Problems in the credit and real estate markets, and soaring construction costs have delayed the project already. Construction has not yet begun on the Barclays Center, the sports arena at the center of the project, and one of the plan's most controversial elements. The 2006 projected cost of the arena, $640 million, is now seen as unrealistic, and the project might have difficulty getting more government funding with no end to the economic slowdown in sight.


Posted by lumi at 5:03 AM

“Let me reintroduce myself….I am David Paterson– governor of New York State.”

Amsterdam News
By Herb Boyd

“Let me reintroduce myself,” David Alexander Paterson told a massive gathering of friends, relatives, and public officials during his swearing-in ceremony before a joint session of the State Assembly and Senate Monday morning, “I am David Paterson, and I am the governor of New York State.”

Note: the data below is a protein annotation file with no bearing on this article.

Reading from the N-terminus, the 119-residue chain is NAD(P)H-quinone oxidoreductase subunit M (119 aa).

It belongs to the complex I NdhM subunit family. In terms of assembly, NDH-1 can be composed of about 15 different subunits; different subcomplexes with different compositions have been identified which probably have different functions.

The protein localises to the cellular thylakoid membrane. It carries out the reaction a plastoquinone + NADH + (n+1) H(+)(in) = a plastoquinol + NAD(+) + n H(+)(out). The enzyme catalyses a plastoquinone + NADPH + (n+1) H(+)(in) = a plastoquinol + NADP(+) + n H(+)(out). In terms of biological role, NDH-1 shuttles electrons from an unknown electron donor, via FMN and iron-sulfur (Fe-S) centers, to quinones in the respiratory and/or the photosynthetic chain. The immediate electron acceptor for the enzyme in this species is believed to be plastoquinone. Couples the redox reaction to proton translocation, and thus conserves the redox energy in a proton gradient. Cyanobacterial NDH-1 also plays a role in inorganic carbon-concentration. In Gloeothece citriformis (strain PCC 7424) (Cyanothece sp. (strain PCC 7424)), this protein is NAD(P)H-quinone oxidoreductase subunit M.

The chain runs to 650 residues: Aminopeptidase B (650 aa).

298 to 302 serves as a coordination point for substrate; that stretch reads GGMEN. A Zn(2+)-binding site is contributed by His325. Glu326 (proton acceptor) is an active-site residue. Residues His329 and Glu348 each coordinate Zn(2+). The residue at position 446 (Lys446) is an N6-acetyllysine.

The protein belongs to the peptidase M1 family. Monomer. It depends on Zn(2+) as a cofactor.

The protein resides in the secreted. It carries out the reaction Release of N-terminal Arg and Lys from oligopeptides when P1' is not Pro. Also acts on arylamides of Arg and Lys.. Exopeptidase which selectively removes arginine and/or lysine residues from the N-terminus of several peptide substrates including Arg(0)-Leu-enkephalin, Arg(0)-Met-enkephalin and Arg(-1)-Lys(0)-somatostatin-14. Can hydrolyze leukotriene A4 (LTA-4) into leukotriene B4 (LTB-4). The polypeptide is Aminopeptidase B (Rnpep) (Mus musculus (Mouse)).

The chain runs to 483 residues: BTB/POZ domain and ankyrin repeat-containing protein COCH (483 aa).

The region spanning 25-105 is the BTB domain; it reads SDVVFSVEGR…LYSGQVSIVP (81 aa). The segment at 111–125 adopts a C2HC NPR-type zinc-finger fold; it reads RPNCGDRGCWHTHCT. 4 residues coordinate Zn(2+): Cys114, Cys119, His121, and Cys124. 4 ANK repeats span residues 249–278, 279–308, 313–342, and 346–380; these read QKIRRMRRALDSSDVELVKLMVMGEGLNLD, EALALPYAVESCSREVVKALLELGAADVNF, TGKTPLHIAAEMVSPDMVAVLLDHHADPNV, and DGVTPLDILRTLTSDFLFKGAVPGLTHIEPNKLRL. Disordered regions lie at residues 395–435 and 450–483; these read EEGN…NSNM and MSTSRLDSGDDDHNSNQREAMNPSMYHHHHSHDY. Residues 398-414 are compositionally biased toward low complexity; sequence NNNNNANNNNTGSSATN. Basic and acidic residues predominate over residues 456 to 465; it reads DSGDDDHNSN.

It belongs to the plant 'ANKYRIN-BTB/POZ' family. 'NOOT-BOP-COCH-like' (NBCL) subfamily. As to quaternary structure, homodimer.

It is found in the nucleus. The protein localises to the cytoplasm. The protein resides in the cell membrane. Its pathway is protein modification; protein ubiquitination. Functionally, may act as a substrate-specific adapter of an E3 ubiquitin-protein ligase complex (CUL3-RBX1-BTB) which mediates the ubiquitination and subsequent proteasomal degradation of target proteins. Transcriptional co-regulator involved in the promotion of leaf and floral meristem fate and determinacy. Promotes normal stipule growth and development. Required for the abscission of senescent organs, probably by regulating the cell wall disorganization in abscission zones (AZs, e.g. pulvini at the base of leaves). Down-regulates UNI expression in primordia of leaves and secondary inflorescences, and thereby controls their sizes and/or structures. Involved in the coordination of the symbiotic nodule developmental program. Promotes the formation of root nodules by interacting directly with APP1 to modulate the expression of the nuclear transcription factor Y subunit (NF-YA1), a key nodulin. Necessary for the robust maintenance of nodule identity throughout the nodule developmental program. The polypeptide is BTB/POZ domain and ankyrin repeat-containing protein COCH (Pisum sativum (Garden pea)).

Many New Yorkers will not soon forget Paterson's clearly articulated position on eminent domain abuse:

Many Harlemites are already pondering what kind of administration Paterson will oversee, and if he’ll repair some of the damage left by his predecessor in which several charitable organizations in the community were victims of his overzealousness. One listener in Albany wanted to know if Paterson the governor will keep the promises made by Paterson the State Senator, a position he held for more than twenty years.

“He promised a moratorium on eminent domain,” she said. “I wonder if he’ll keep that promise and how that’ll impact such projects as Willets Point, Columbia University, and Bruce Ratner’s plans for the Atlantic Yards in Brooklyn.”


Posted by lumi at 4:57 AM

Favorable Atlantic Yards News For Ratner [a Dreamer]; Will Get Bonds

Brooklyn Daily Eagle

Up there with "Dewey Defeats Truman," Dennis Holt's report that Bruce Ratner has secured scarce affordable-housing bonds has been greatly exaggerated: